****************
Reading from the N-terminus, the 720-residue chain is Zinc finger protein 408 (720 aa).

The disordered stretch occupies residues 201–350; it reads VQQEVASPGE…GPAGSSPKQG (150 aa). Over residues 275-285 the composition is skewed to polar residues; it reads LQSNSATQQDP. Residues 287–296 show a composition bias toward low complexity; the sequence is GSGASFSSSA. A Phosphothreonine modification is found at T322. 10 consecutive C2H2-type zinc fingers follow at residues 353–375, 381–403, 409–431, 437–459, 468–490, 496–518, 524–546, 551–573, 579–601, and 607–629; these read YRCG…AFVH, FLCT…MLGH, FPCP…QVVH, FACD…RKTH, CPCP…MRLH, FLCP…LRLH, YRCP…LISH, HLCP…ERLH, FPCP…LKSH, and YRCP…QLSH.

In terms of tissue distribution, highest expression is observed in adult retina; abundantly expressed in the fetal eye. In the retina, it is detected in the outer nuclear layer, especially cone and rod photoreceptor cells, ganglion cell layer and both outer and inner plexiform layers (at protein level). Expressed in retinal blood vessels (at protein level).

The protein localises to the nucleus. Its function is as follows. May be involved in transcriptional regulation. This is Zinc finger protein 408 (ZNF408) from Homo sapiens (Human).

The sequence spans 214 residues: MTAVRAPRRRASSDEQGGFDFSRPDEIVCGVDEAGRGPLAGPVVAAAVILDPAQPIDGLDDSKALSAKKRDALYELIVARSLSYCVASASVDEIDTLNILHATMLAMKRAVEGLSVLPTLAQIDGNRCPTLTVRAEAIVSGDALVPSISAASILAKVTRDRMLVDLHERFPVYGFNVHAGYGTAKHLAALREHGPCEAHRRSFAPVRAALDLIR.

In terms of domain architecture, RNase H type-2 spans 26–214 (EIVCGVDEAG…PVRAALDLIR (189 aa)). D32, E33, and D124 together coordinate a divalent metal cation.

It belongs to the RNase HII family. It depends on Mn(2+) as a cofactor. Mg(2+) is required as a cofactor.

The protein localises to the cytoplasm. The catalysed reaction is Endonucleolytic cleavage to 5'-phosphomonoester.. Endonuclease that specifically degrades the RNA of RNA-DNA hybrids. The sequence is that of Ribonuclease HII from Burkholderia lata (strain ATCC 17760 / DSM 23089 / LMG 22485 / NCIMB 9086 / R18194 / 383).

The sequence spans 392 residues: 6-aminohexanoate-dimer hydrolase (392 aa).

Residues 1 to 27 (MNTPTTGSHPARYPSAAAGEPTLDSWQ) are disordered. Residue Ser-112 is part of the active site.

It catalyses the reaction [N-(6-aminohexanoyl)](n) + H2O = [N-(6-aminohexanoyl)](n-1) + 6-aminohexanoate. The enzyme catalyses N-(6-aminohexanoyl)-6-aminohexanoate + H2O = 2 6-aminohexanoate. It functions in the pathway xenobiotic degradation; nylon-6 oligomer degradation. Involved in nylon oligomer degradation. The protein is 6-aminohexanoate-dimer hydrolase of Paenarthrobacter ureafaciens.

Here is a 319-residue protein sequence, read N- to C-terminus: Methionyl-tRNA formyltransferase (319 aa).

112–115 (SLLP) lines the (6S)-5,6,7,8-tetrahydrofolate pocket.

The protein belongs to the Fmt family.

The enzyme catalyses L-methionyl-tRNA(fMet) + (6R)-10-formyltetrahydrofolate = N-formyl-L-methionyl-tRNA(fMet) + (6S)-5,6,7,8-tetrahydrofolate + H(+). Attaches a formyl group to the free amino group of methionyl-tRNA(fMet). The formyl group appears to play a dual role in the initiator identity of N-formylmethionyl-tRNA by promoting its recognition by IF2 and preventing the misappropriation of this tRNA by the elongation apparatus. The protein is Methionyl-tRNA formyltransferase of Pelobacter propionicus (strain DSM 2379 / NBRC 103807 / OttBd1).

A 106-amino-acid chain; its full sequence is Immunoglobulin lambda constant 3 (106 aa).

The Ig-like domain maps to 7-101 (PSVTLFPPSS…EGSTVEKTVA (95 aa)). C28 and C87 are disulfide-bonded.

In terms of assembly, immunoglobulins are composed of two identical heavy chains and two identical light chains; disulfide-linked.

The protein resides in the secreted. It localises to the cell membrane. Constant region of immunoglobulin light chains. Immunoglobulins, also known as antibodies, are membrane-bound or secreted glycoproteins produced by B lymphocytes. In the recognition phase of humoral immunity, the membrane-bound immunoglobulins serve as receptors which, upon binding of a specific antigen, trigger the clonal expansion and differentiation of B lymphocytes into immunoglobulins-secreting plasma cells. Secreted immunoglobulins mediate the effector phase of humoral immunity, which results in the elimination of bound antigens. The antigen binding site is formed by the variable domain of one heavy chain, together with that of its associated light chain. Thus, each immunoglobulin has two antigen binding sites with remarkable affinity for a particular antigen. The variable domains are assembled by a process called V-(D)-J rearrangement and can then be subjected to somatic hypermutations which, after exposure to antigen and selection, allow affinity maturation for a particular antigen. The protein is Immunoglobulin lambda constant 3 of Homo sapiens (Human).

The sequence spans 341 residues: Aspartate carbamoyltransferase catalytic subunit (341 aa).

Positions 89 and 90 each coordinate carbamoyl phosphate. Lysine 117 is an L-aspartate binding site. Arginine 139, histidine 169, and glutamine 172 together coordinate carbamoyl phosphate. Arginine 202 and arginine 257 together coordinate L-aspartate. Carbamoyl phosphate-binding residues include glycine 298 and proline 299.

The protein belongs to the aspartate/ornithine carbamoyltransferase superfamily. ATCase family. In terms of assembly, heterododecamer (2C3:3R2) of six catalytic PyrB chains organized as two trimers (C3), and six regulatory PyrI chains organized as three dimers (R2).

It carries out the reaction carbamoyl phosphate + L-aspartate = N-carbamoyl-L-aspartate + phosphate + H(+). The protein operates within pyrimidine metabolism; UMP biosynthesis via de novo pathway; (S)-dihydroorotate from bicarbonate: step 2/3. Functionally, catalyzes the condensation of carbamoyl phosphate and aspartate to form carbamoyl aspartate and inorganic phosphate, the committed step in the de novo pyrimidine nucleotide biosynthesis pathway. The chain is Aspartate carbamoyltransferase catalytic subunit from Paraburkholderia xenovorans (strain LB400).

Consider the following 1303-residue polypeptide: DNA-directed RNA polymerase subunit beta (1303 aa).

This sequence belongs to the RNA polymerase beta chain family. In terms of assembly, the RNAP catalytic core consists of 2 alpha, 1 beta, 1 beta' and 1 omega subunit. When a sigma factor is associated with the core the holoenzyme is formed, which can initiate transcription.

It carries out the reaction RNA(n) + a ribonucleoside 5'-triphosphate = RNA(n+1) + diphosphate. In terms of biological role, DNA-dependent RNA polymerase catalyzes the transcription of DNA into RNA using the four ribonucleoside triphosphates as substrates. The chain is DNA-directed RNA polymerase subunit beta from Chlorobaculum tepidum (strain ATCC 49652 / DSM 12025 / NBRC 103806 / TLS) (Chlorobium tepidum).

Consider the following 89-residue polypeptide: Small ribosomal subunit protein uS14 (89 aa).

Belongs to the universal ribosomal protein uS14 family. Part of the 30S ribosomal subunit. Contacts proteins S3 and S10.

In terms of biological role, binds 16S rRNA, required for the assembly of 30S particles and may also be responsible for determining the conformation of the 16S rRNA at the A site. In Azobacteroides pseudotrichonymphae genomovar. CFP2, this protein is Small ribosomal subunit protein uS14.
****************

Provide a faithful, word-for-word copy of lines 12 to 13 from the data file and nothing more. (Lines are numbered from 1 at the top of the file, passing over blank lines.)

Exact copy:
Here is a 319-residue protein sequence, read N- to C-terminus: Methionyl-tRNA formyltransferase (319 aa).

112–115 (SLLP) lines the (6S)-5,6,7,8-tetrahydrofolate pocket.